Surface    |    Backfill    |    About    |    Contact


Conditional Consent

Why is consent assumed to be binary -- you either consent completely to something, or you totally reject it? Will Baude asks:

What do you do when a nation wishes to enact a code of law based on Shari'a, but also wishes to consult with you-- an American criminal law professor or student with (presumably) more enlightened sensibilities-- about what that code should look like? Does the potential to liberalize and moderate the code, to find effective ways of bringing due process and other such stuff where it might not otherwise be, outweigh the necessity of affiliating oneself with dubious laws that one would not otherwise support?

Let's make up a concrete example. Say the Maldivians are inclined to interpret the Islamic requirement of female modesty to require a burqa (1), while the law professor is able to come up with a plausible interpretation of Shari'a that says only a headscarf is necessary (2), but allowing women to dress as they please (3) is clearly inconsistent with Shari'a*. The "don't do it" position is based on the idea that, in recommending the choice of (2), one implies that (2) is a good choice. But this is an incorrect implication. All choices -- and thus all consent -- are made within the context of certain constraints on the available menu of options. You can't simply decide whether each option is good in an independent sense, then select an unqualifiedly good option from the set of actually available choices. For the professor to choose the headscarf means nothing more than that, when a burqa is the only other option, the headscarf is better (and perhaps that the headscarf would beat anything that is worse than a burqa, though Amartya Sen makes a good case that transitivity of preferences doesn't always have to hold). Thus, to recommend headscarves to the Maldives is not "affiliating oneself with dubious laws." On a moral level, there is no support for Shari'a implied in considering questions whose premise is that Shari'a applies.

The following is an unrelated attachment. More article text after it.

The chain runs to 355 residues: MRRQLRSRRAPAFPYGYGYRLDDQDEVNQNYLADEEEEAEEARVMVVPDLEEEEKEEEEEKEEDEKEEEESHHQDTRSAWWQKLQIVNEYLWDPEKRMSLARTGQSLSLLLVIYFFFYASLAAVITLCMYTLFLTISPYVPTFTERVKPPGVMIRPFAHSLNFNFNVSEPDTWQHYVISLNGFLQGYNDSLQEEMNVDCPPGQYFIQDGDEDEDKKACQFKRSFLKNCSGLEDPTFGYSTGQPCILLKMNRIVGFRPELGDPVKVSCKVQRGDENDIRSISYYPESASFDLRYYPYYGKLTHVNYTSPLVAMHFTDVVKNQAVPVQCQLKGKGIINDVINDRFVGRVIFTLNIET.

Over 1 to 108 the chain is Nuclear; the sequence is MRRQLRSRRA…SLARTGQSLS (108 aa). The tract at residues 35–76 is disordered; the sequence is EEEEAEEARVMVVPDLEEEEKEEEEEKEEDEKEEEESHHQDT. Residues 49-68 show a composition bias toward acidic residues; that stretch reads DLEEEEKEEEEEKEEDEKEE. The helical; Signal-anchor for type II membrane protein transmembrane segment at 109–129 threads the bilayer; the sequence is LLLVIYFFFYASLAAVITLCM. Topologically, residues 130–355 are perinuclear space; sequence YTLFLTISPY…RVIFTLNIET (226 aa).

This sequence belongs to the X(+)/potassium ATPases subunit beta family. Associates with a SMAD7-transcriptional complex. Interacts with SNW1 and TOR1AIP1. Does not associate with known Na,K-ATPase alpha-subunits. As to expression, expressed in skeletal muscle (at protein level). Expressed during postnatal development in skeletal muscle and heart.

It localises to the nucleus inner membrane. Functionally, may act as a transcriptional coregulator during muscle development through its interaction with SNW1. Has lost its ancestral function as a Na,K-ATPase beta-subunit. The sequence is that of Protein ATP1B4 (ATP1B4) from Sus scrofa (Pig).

Now, even if one personally rejects the idea of non-contextual binary consent, there may be value in turning down the Maldives job because others will percieve your work through the binary lens. The Maldivians will focus on the fact that the professor recommended headscarves and treat that as an endorsement of the policy, ignoring the constraints under which that decision was made and the professor's stated objection to those constraints.

This principle applies more widely than writing codes of Shari'a. Consider the example of people who refuse to vote because that would imply their consent to what they see as a corrupt or oppressive political system. They're wrong if they take a "clean hands" view and believe that voting would be morally supportive of the system. But they have more ground to stand on if their concern is that voting is causally supportive of the system because it leads others to believe that they morally support the system in a non-contextual way. Refusing to consider which of two evils is the lesser is a message-sending act, not a position of moral purity. (In fact, rejecting the principle is guided by a meta-application of it -- given the constraint that "don't interpret my choice as unqualified consent" is not a realistic option, you choose "no choice" over implying unqualified consent to the lesser evil).

*I have no idea what Islamic law actually says on the topic. People more knowledgeable about it can come up with their own set of possible proposals that fit.


Post a Comment

Subscribe to Post Comments [Atom]

<< Home